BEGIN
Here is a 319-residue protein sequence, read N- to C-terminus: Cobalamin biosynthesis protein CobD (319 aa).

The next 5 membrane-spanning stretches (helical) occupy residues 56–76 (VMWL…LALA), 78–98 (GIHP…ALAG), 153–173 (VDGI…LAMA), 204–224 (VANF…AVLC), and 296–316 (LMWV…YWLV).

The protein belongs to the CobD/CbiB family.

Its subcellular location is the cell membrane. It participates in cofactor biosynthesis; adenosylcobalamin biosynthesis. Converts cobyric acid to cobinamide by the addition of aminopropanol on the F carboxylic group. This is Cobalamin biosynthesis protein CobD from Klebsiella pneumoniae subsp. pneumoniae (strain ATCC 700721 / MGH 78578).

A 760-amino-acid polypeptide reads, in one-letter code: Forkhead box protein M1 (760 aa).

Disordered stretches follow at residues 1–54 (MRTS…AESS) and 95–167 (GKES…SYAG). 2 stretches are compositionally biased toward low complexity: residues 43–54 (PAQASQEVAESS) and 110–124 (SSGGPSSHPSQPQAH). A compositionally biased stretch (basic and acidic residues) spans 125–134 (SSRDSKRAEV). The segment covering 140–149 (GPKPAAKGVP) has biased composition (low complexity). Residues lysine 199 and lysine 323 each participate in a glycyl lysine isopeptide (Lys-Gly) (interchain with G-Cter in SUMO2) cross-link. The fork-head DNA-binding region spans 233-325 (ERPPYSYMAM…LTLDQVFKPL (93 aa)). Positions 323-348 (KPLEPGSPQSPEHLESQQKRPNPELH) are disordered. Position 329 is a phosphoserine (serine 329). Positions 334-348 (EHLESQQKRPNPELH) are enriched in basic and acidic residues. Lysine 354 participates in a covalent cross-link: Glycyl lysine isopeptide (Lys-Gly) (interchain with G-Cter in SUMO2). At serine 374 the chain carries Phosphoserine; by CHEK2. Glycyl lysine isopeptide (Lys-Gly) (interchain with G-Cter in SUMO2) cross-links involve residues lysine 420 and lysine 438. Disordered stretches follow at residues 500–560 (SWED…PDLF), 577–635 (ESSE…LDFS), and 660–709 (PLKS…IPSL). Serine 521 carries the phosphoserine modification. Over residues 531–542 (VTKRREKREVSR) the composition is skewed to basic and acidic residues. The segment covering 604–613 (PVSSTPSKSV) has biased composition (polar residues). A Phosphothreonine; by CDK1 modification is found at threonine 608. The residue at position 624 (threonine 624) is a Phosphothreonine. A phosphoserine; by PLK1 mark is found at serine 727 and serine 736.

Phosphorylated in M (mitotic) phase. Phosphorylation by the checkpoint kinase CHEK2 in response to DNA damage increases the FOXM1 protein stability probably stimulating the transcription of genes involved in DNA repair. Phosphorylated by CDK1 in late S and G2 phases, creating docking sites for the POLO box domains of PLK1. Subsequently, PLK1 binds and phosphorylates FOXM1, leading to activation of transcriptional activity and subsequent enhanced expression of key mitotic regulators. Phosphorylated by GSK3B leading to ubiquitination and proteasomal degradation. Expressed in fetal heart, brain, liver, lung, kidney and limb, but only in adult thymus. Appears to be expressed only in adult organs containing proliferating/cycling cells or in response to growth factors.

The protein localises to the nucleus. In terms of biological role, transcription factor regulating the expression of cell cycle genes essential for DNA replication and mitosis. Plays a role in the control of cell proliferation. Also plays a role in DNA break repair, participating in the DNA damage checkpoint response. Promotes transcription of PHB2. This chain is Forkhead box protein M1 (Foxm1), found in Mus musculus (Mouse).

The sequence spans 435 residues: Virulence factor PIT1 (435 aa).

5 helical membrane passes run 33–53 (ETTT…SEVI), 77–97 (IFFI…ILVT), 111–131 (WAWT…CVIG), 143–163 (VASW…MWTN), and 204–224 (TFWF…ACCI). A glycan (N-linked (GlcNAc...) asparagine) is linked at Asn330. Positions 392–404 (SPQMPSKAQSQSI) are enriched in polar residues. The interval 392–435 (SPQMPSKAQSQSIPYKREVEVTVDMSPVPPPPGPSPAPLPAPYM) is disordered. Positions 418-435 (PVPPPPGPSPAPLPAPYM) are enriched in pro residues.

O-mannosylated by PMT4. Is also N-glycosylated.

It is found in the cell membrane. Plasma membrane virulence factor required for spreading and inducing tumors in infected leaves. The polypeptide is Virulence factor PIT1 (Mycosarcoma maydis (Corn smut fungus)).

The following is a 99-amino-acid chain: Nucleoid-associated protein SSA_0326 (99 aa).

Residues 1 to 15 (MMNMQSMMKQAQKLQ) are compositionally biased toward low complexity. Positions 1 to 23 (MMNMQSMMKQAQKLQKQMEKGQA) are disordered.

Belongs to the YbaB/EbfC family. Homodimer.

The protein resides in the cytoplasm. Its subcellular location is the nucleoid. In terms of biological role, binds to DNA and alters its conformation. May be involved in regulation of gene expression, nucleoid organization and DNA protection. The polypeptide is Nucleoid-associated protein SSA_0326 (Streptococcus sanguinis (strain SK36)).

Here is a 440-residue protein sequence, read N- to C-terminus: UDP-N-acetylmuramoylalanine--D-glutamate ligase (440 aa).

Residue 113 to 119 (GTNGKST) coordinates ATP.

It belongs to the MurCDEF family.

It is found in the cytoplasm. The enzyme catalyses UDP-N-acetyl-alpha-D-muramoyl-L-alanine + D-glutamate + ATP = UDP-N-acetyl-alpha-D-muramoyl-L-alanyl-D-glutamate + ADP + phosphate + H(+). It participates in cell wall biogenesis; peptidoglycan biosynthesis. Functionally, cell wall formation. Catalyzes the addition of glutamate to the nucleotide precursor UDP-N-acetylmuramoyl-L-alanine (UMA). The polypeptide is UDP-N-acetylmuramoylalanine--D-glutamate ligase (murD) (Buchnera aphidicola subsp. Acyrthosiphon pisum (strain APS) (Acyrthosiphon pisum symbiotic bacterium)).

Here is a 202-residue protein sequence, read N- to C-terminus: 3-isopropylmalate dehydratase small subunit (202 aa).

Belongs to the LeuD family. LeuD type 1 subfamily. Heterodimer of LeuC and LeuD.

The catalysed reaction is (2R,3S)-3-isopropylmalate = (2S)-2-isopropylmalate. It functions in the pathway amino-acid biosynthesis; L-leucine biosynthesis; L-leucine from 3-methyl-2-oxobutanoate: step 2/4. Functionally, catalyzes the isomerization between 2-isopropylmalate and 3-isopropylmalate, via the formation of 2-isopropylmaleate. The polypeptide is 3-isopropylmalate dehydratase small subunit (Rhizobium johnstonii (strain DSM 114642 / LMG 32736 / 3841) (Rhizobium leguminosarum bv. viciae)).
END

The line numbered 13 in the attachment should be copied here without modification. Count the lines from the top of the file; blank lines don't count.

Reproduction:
The following is a 99-amino-acid chain: Nucleoid-associated protein SSA_0326 (99 aa).